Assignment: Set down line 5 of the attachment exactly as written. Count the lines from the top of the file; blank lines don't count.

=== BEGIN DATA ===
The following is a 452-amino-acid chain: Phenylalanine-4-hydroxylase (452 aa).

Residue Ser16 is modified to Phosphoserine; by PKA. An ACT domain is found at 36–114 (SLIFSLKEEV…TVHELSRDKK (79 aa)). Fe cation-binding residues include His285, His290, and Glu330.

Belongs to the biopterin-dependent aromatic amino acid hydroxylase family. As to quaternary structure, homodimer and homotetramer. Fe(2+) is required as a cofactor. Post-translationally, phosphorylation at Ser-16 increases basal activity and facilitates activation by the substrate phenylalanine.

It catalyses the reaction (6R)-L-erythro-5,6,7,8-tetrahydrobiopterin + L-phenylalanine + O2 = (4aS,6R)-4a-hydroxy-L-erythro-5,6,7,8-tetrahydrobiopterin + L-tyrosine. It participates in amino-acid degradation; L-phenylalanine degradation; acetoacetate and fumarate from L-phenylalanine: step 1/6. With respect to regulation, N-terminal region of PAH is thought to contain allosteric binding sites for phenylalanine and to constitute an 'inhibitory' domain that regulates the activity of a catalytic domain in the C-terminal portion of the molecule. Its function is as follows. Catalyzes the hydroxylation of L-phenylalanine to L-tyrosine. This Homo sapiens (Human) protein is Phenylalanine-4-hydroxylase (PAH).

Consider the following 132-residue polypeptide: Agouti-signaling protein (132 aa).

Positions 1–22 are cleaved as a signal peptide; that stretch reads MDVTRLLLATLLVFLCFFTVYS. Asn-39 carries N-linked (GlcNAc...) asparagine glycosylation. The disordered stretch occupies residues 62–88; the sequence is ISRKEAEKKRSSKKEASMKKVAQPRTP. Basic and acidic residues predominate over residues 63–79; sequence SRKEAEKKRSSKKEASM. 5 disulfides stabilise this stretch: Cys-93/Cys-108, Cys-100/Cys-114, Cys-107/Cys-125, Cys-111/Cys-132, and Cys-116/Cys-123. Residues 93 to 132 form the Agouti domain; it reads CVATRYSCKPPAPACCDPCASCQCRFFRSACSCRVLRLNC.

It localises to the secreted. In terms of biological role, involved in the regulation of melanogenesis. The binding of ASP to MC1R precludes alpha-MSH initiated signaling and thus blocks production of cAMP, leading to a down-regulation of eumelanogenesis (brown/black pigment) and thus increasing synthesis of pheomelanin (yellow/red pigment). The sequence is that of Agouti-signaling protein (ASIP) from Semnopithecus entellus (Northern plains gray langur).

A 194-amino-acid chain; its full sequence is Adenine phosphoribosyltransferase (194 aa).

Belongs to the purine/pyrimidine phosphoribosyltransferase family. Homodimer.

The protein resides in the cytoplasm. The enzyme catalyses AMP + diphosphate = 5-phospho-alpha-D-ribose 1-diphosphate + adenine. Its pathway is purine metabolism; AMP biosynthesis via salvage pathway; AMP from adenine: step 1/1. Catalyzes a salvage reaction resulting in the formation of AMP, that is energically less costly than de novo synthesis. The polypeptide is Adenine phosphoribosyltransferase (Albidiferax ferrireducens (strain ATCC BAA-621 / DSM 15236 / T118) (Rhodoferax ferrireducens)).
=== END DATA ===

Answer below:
Consider the following 132-residue polypeptide: Agouti-signaling protein (132 aa).